The most extreme of all the sleep disorders, sleep walkers usually confine themselves to simple tasks like dressing or washing, but not always.
My brother used to sleepwalk.
In his case he would get out of bed in the dead of night, go downstairs, sit on the living room sofa and watch a blank TV screen for 20 minutes or so before returning to bed.
I know this because at that time we shared a bedroom and I would follow him to make sure he didn’t hurt himself.
I always had in mind that one shouldn’t wake a sleepwalker, I had no idea why not or whether that information was even valid. I probably gleaned it from a Carry On film or read it in the Beano, but it was gospel as far as I was concerned.
It turns out it is actually official advice, according to the NHS, whose counsel is to avoid shocking or stressing the walker, but try to gently guide them back to bed and settle them down; only then should you gently wake them so that you break the sleep cycle they are in.
It also turns out that around 25% of children experience at least one episode of sleepwalking.
Despite being so widespread very little is really known about what triggers the condition which has been shown to cluster in families making it much more likely that you might experience an episode if another member of your family has displayed a tendency to sleepwalk.
Freud claimed that sleepwalking was an expression of sexual desire and that the unconscious subject was seeking to find a suitable sleeping partner but, in this as in so many of his later pronouncements, this probably says more about Freud than it does about the condition.
Luckily, most of us grow out of it and less than 4% of adults in a 2012 study by Stanford University reported sleepwalking of any kind.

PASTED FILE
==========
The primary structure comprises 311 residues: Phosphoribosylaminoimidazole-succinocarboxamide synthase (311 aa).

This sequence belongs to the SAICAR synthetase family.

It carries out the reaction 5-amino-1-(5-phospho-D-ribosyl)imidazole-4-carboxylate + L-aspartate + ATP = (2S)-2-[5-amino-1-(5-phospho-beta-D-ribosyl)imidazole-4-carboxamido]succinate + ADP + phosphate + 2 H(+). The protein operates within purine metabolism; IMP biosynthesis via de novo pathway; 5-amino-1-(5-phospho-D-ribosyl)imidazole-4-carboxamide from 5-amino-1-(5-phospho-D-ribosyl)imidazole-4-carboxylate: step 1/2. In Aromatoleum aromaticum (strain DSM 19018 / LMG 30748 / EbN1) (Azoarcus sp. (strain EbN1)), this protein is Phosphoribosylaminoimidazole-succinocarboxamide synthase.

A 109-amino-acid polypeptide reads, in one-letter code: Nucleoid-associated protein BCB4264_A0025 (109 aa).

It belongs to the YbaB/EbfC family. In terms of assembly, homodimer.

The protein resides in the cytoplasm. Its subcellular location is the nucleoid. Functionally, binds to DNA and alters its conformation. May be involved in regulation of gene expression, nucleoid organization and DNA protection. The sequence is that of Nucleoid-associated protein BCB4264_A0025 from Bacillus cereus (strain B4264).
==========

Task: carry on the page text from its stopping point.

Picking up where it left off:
For those who are prone to somnambulism (or noctambulism) as sleepwalking is known the consequences can be dire.
In 2013 Kelly Jackson was an otherwise healthy 24 year old when one night she left her bed and walked out of the house to get into her mini car.
While still asleep she started the vehicle and drove away only to crash at speed into a tree less than half a mile away from her house in Birmingham.
Kelly lost a leg, was severely disfigured and suffered significant brain damage as a result of the collision.
When she was found trapped in the wreckage she was still in her pyjamas and to this day cannot recall anything of the evening after saying goodnight to her family and retiring to bed.
In 2014 a 27 year old man who was staying at a country house hotel in Hertfordshire was found lying in the grounds suffering from head injuries and severe hypothermia.
Rob Williams had a history of regular sleepwalking, much to the amusement of friends and family, but it is thought that in the unfamiliar surroundings of the hotel room he walked in his sleep straight out of a window in his third floor room.
Tragically, he never recovered consciousness and died five days later.
There are also plenty of recorded incidents when a sleepwalker has caused harm to others and the law struggles to make accommodation for the possibility that a person is acting unconsciously in such cases.
As recently as 2008 a husband who killed his wife while ‘dreaming’ he was being attacked by intruders had the charges against him dropped and walked out of court a free man.
Meanwhile a similar defence offered by Scott Falater, in another case where a wife was brutally murdered by her ‘sleeping’ husband, failed because the jury considered changing clothes and hiding the murder weapon in a car to be those of a guilty man, not an unconscious one.
There is no ‘cure’ or standardised treatment for sleepwalking and the NHS even advises that an occasional minor event does not require any medical intervention.
Healthy and regular sleeping patterns should help to prevent it, as over-tiredness and interrupted sleep can make it worse.
For those who have to deal with it, however, it can be a distressing experience to know that their body has been functioning, however briefly, without their knowledge.
For children, parents should do everything to ensure that their environment is as hazard free as possible using child-proof gates at the top of stairs as well as the bottom for example.
Of course in the vast majority of the cases reported from around the world no harm is done and no tragedies occur; it is simply another medical mystery, another reminder that however smart we think we are, we’re a long way from knowing everything.
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